I now venture out with confidence. No more declining invitations because I’m afraid I’ll never make it to my destination. No more staying in after dark because it’s oh-so-much more terrifying getting lost at nighttime than in broad daylight. No more tears as I berate myself for being so dumb, dumb, dumb. This feeling of freedom from Fear of Driving is a wonderful thing indeed.
Okay, okay: In the spirit of full disclosure, I must admit that—although I regularly and vocally declare my love for the voice that now guides me—I have actually gotten lost twice since I started plugging this little miracle machine into my car’s idle cigarette lighter socket.
The first time, the wrong destination address got entered. (I should have double-checked it.)
The second time, I was trekking clear across town to Bloomington, City of No Through-Streets Whatsoever. Not Garmin’s fault, this. I blame the blasted roundabouts. A pox on the pretentious city planners who decided these quaint approaches to traffic control would serve drivers well in a country 75 times the size of England, their birthplace!

I say they should show a bit more respect for the directionally challenged, don’t you think?

January 10, 2019 at 5:56 pm 3 comments

Yesterday, Today, and Tomorrow

Bulletin Board
My office bulletin board hosts photos of happy people celebrating joyful occasions. It also displays several snippets of wisdom:

•Act as if it were impossible to fail.
•Pray First!
•Philippians 4:6-8 (“Be anxious for nothing . . . whatever things are true . . . noble . . . just . . . pure . . . lovely . . . of good report . . . meditate on these things.”)

These tend to be fairly effective reminders, since they are right there—in my face each morning—as I settle in at my desk. Based on what feels like a pressing need for focus, I may soon tack up a few more helpful prompts.

In her book 100 Ways to Simplify Your Life, Joyce Meyer devotes two sequential chapters to “Don’t Worry about Tomorrow” and “Let Go of What Lies Behind.” If I follow her advice, that leaves me smack dab in the middle of today. I gave this obvious conclusion considerable thought and ended up feeling more lost than found.

Like many of us, I worry. I know I should turn it all over. That I should trust the Lord to sustain me through the future—fog, thunderstorm, or sunshine. And I know the only thing worrying accomplishes is to distract me from those things I can do something about. Ditto for my habit of revisiting past events.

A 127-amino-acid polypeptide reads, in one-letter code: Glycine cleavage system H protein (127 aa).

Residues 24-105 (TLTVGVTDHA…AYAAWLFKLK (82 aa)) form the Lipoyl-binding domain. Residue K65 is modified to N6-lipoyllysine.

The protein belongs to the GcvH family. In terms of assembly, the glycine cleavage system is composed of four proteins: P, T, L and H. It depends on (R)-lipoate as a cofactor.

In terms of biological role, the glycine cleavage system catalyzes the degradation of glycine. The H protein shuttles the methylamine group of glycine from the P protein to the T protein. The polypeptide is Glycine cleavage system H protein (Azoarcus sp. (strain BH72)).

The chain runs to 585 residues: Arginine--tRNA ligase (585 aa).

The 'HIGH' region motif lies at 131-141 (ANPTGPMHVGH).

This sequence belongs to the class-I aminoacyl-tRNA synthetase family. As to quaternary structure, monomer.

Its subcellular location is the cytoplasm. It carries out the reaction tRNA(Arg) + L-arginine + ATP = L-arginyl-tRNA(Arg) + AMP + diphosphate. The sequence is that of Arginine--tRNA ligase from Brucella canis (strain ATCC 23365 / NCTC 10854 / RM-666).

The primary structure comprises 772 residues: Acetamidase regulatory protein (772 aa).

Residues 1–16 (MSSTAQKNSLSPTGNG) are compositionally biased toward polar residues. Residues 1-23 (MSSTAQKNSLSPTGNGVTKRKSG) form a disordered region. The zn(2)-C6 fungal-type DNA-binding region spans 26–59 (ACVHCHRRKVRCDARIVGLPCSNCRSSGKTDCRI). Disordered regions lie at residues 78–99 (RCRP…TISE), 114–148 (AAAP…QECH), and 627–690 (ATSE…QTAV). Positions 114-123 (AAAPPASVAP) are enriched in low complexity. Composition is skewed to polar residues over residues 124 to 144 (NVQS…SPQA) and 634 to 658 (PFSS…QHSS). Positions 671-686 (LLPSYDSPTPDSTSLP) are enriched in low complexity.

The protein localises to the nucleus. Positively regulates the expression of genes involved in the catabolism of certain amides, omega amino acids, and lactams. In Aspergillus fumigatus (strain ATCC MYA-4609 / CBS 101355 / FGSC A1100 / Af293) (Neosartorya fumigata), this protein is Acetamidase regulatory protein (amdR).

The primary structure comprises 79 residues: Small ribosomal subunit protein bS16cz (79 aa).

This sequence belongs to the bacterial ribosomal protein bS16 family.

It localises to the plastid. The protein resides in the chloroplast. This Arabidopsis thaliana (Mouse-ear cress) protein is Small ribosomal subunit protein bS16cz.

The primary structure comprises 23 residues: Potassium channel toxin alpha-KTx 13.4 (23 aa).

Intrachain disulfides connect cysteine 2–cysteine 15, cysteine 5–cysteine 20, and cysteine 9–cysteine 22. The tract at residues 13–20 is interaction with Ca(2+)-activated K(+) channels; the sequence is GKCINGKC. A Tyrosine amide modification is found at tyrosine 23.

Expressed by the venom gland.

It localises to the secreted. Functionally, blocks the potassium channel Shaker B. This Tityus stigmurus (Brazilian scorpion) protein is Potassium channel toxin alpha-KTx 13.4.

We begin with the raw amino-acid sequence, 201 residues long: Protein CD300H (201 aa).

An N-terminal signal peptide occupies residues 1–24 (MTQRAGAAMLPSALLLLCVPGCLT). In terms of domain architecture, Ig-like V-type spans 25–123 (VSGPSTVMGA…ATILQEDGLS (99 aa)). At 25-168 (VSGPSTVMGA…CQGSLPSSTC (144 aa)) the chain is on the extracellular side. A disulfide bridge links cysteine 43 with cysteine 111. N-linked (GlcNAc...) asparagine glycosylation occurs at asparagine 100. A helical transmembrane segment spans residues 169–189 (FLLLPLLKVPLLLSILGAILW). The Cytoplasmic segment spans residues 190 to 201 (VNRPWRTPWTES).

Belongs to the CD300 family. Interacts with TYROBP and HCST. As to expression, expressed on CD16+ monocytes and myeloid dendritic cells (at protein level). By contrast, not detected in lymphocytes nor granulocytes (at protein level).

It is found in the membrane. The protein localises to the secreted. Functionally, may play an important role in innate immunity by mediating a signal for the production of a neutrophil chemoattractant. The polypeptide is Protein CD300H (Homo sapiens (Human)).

So, why is the simple act of living fully in today’s possibilities so difficult for some of us?

Ms. Meyer revisits this subject in Chapter 74: “Tackle Each Day as It Comes.” Here, she quotes Sir William Osler, “Live neither in the past nor in the future, but let each day’s work absorb your entire energies, and satisfy your wildest ambition.” And Acts 25:16, “Therefore I always . . . discipline myself to have a clear conscience, void of offense toward God and toward men.”

I thwack myself on the forehead. Well, duh.

Of course it offends God when we waste the coin of life or squander our emotions. Maybe I can’t regulate each little worry that creeps into my mind, or every thought that wanders to the “should haves” of my past. But I can certainly shoo away unproductive musings the second I become aware of them.

This leaves me with a new perspective. I can waste time and energy nursing unfounded fears for the future or punishing myself with remorse over missed opportunities I can never recapture. Or I can adopt as a realistic goal the daily discipline of mind and body, with those chapter 74 quotes in mind.

Reasoning with myself hasn’t effectively motivated me. But an awareness that I disappoint my Creator, this lights a fire in my belly.

Another compelling incentive is a more peaceful heart and mind. With God’s guidance and my commitment to ushering out unproductive thoughts, maybe I can avoid looking back on today and wishing I’d spent more time doing and less time stewing.

#########